As a matter of fact, the law, which was first put in place by Dr. Fayemi in his first regime, was recently ammmended to incorporate informal security sectors wherein local vigilante can also benefit from the fund.

As the Chairman of the Nigeria Governors’ Forum, Dr. Fayemi is collaborating with his other colleague state governors nationwide on security matters. Recently, he had a meeting with security chiefs and traditional rulers, enlisting the support and involvement of the traditional institution in the matter.
Add to this the security summit hosted by the six governors in the zone and you will appreciate the efforts by the governors to stem the tide.

Aside the media mention of the Ibadan Summit, the governors also met and strategise for two days with security experts and came up with far reaching plans to tackle insecurity in the region.

In Ekiti as in Ondo State, some of the kidnapping gangs have been bursted in some sting operations. We think this is what Mr. Oloja and other respectable journalists wanted done and should be reporting to discourage the perpetrators, rather than beating the drums of war to their delight.

Speaking of Ruga, the Guardian of 2nd July 2019 reported like every other daily, how Governor Kayode Fayemi had given assurance to Ekiti people that nobody coming from outside the state would be allowed to take over the land from them. According to the Guardian report, non-indigenes wishing to do business in the state must respect the culture of the indigenous people and must pursue their interest in line with the laws of the land.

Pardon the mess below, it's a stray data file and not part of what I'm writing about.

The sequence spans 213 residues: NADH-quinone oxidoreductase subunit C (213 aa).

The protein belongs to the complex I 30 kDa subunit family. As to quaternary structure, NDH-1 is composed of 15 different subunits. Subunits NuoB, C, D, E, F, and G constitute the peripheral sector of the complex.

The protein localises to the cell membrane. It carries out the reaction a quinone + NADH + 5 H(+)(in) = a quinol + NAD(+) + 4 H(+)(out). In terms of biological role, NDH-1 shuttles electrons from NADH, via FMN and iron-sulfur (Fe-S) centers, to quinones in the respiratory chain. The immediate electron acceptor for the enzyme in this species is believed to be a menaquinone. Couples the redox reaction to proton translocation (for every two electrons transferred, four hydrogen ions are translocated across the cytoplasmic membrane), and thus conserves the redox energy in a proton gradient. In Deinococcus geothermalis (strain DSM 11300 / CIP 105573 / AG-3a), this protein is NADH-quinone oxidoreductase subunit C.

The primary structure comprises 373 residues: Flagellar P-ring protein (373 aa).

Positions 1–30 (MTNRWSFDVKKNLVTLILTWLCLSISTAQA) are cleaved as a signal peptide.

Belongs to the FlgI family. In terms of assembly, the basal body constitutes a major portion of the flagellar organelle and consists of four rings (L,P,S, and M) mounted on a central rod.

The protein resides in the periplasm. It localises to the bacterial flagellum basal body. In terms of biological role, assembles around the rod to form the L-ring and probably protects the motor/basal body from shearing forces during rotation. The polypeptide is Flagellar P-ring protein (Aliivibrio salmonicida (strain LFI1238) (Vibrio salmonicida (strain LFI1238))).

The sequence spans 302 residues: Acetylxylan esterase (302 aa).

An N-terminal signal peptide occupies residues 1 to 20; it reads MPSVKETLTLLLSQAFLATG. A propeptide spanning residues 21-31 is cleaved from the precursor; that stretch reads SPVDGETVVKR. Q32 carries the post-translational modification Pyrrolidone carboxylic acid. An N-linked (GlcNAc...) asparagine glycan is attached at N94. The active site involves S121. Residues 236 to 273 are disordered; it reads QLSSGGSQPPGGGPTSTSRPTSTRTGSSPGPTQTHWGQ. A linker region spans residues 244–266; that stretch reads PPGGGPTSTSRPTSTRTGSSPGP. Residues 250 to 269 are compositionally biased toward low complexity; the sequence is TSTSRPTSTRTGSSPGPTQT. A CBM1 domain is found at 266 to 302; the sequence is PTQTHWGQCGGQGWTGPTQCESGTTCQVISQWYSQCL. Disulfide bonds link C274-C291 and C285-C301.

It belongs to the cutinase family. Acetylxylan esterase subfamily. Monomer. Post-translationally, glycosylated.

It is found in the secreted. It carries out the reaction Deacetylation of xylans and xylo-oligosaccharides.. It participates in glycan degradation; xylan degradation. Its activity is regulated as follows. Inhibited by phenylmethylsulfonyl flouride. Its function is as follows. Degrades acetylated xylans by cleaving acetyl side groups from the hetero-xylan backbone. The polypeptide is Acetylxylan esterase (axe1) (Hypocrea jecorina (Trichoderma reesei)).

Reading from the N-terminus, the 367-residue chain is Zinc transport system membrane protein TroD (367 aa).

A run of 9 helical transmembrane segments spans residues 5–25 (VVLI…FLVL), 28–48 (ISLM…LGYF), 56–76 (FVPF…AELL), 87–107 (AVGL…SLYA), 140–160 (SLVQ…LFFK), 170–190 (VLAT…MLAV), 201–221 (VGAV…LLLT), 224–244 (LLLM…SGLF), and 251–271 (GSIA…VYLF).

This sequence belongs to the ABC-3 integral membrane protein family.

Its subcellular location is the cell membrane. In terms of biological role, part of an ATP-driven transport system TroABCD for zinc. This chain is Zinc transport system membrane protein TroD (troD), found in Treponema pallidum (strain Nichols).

So how could anyone have insinuated that the same governor or his counterpart in Ondo State was supporting Ruga or banditry?

At this point, we cannot but preach the sermon of social responsibility and quest for respectability to Mr. Oloja and other respectable journalists, whose writings are shaping people’s opinions.

In any sphere of human endeavor, subscription to high ethical standards has many rewards, including respectability. Organisations, professional bodies, religious organisations etc. whose activities are guided by ethical codes are respected and valued. This applies equally to the media. In fact it is the quest for respectable and responsible press that informed the commission on freedom of the press, which we duly supported.

We implore that the Nigerian media should accept and fulfill certain obligations to our society, which are mainly to be met by setting high or professional standards of informativeness, truth, accuracy, objectivity and balance.

There can be no doubt that these principles, when put in practice, would add value to media practice, which would translate to media operating within high standards of information dissemination practice, having a concern for truth and guided by accuracy, objectivity as well as the cherished value of balance. We thus expect our respectable journalists like Mr. Oloja to preach nothing that is antithetical to society’s well-being and progress.

Dipe is senior special assistant on public communications to Ekiti State Governor.